By Anthony Colangelo, from A List Apart – http://bit.ly/1qxDav0
“Just put it up on a server somewhere.”
“Just add a favorite button to the right side of the item.”
“Just add [insert complex option here] to the settings screen.”
Usage of the word “just” points to a lot of assumptions being made. A few months ago, Brad Frost shared some thoughts on how the word applies to knowledge.
He points out that learning is never as easy as it is made to seem, and he’s right. But there is a direct correlation between the amount of knowledge you’ve acquired and the danger of the word “just.” The more you know, the bigger the problems you solve, and the bigger the assumptions are that are hiding behind the word.
Take the comment, “Just put it up on a server somewhere.” How many times have we heard that? But taking a side project running locally and deploying it on real servers requires time, money, and hard work. Some tiny piece of software somewhere will probably be the wrong version, and will need to be addressed. The system built locally probably isn’t built to scale perfectly.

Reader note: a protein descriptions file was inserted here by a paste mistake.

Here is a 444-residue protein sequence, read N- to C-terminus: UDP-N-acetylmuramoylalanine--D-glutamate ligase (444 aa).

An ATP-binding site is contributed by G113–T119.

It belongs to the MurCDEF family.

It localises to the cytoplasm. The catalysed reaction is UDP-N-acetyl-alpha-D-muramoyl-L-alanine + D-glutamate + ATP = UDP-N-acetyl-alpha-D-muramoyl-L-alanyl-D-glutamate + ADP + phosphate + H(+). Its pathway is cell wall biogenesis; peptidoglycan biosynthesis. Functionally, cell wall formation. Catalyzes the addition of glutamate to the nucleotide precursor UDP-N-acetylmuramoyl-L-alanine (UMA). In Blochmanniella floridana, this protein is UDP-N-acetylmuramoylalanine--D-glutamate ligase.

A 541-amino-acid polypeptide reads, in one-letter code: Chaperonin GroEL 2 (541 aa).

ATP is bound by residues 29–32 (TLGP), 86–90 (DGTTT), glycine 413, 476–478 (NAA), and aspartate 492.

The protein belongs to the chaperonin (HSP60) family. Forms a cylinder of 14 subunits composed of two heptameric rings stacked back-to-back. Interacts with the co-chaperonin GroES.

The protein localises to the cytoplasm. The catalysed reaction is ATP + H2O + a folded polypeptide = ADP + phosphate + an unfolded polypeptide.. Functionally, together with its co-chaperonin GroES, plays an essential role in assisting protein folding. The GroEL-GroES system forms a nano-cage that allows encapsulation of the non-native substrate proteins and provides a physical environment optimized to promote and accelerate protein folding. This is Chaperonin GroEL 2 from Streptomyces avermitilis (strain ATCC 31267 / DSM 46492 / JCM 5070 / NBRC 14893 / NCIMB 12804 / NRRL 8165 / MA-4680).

“Just” implies that all of the thinking behind a feature or system has been done. Even worse, it implies that all of the decisions that will have to be made in the course of development have already been discovered—and that’s never the case.
Things change when something moves from concept to reality. As Dave Wiskus said on a recent episode of Debug, “everything changes when fingers hit glass.”
The favorite button may look fine on the right side, visually, but it might be in a really tough spot to touch. What about when favoriting isn’t the only action to be taken? What happens to the favorite button then?
Even once favoriting is built and in testing, it should be put through its paces again. In use, does favoriting provide enough value to warrant is existence? After all, “once that feature’s out there, you’re stuck with it.”
When you hear the word “just” being thrown around, dig deep into that statement and find all of the assumptions made within it. Zoom out and think slow.
Your product lives and dies by the decisions discovered between ideation and creation, so don’t just put it up on a server somewhere.
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